Answer: Well, it seems like werewolves often get lumped in with ‘undead’ and when I looked up the definition of undead I found a site that said any creature which started off human and died to become that creature is classed as an undead. So in my series I decided when someone is bitten and turned, they die for a short time and then the curse brings them back as a werewolf. They might not be truly undead in the same sense as vampires, zombies, ghouls or the various types of spirits since their bodies are still living, but it was just easier to class them as undead when I had the idea of the war going on – it means I can just refer to one side as undead and one side as the Slayers.

Question: You mention in your book that your werewolf can control the level of change. Please explain the difference between the wolf form, the hybrid form, and the rules that govern the transformation your werewolf undergoes.

Answer: At full moon my werewolf undergoes an involuntary transformation and becomes a full wolf, which I refer to as his ‘wolf form’. Partway through the first book, he’s taught how to change outside of the full moon and how to control it so he can take it as far or as little as he wants to, e.g. if he doesn’t have time to transform in a fight he can just let his teeth become fangs and nails become claws, giving him natural weapons he can grow quickly without taking it any further. But his preferred form for fighting in Hunted is the one I refer to as his ‘hybrid form’, which is basically the kind of wolf man hybrid we usually think of as a werewolf – his body stays mostly humanoid but he has a wolf’s head and tail, and he’s covered in fur. His pelt is like a natural timber wolf’s pelt rather than the solid brown, grey, black or white we usually see in movies.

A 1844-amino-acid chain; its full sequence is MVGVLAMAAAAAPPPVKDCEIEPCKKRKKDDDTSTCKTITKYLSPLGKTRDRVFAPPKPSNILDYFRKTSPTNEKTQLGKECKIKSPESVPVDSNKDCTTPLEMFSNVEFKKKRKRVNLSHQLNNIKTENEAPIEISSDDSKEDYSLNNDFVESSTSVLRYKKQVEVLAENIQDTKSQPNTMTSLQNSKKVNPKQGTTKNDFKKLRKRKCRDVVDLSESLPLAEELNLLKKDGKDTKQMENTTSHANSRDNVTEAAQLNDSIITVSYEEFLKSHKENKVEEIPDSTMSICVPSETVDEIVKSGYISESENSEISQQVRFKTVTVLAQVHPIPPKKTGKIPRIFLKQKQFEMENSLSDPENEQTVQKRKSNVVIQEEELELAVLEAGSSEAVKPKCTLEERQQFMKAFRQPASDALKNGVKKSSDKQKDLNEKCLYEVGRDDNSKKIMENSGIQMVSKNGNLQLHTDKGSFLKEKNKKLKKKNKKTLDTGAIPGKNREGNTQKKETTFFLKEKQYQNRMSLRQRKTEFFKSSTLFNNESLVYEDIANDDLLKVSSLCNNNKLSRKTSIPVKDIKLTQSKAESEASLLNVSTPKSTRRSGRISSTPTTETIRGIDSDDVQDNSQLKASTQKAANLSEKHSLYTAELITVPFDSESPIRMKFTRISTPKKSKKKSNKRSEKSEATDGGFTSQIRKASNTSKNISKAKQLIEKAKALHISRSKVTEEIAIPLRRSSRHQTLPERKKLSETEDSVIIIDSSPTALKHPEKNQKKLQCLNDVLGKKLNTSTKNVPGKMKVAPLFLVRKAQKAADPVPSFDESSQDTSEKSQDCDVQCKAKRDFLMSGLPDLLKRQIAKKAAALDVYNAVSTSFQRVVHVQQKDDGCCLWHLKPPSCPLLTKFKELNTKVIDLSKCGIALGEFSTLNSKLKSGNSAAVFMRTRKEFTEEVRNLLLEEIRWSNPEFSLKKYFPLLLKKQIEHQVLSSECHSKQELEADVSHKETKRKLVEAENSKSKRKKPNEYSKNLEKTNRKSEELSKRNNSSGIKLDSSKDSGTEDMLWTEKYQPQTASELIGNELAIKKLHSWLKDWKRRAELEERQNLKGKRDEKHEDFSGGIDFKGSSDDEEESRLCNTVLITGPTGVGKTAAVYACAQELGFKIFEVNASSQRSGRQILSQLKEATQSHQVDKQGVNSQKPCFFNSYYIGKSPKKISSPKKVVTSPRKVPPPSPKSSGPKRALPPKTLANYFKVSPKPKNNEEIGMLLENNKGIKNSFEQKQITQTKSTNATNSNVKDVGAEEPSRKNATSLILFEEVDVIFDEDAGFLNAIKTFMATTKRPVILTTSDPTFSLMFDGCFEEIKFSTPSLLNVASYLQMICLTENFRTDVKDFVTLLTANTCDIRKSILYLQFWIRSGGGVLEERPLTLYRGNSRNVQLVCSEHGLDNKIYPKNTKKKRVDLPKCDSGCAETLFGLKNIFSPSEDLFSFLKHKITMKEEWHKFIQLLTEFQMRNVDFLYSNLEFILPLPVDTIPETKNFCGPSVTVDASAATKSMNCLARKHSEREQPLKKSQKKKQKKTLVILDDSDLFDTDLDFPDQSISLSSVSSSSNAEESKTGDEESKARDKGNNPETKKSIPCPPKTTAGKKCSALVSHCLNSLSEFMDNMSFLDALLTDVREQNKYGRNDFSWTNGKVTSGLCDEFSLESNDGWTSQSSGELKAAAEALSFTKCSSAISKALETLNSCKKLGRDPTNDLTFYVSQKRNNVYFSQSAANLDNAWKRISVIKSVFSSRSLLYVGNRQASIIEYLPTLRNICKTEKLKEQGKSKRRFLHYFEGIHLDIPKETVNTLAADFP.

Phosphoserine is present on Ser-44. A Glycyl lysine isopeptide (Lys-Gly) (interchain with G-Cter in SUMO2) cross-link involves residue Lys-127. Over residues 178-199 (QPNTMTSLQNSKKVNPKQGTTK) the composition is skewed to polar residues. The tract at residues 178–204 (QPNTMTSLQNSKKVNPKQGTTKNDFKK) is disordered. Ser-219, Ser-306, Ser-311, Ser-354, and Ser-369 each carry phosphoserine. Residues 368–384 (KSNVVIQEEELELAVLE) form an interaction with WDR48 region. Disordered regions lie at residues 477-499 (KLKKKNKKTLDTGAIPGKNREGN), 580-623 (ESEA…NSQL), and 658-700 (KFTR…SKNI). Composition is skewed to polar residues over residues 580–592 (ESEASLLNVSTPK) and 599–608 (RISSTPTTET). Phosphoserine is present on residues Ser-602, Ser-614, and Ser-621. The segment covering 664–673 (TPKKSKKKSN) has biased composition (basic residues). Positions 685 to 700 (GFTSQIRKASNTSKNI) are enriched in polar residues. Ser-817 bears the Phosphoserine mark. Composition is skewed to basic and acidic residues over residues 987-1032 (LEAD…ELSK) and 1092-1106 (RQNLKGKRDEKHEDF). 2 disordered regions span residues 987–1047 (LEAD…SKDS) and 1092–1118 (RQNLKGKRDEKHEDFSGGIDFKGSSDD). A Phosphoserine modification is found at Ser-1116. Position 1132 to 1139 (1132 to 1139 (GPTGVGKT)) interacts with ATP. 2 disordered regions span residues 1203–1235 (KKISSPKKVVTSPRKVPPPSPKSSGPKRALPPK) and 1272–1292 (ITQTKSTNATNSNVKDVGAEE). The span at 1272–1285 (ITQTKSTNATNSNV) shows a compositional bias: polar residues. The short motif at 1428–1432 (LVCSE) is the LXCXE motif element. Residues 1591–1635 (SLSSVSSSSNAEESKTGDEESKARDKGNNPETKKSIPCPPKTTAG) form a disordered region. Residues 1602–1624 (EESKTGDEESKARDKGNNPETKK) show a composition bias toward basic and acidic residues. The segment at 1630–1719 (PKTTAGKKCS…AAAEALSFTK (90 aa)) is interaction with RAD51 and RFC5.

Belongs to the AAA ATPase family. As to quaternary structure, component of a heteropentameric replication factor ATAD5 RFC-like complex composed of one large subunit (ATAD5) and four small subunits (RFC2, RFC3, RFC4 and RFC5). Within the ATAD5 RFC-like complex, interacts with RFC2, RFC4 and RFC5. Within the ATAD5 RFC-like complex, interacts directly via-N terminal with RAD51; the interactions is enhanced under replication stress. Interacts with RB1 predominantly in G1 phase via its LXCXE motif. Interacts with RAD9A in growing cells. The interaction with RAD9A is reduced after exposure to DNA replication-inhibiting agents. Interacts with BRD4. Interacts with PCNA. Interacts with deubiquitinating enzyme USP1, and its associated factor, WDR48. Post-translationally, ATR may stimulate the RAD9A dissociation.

There’s also something of a mental transformation at full moon. I decided to treat lycanthropy like having a split personality in my series, so you get his wolf side as a character in his own right. When the wolf takes control he usually transforms fully to wolf. The full moon allows the wolf personality to take over, but he also tries to take control in response to strong emotions like anger or fear, and wounded prey calls to him as well. This is more of a problem for my character in the first book while he’s still trying to live his human life, and he’s still adjusting to his curse and the presence of a separate personality lurking in his mind.

Question: A bullet to the brain or heart can kill the werewolves in your books. What else can kill them?

Answer: Technically they could die from things like starvation or bleeding out if they can’t transform to heal the damage, but destroying the heart or the brain is the only sure way for the Slayers to kill them. The constant regeneration of cells during the transformation grants them immortality (because why should vampires have all the fun?!) and it also heals any wounds. Destroying the brain obviously means instant death, and taking out the heart kills too quick for the transformation to heal, hence why those are the only two methods that really work.

Question: I find it very interesting that the vampire Lady Sarah also can transform into a wolf. Please expound on that a little.

Answer: Her character is actually based on my cousin who got me started writing Hybrid in the first place, all those years ago when I was just fifteen myself (like my character). She wanted her vampire character to have the power to turn into a wolf and a bat (though I decided a giant bat was more fun than a naturally sized vampire bat and she uses this form in the battle at the end of Hybrid), but not all vampires in the series have that power. I haven’t fully explored how things work for vampires yet but some are more powerful than others which can be down to their age or the power of the vampire that turned them, and some just never get much power for reasons unknown. For the shapeshifthing vampires it’s different to werewolves in that they always transform at will, unlike the curse of lycanthropy being triggered every full moon, and their shapeshift is much easier and less painful than for werewolves. For the vampires it’s like shadows melding together into a new shape and it happens quickly. They also don’t face any mental changes like the kind lycanthropy causes, so they’re still themselves when shifted.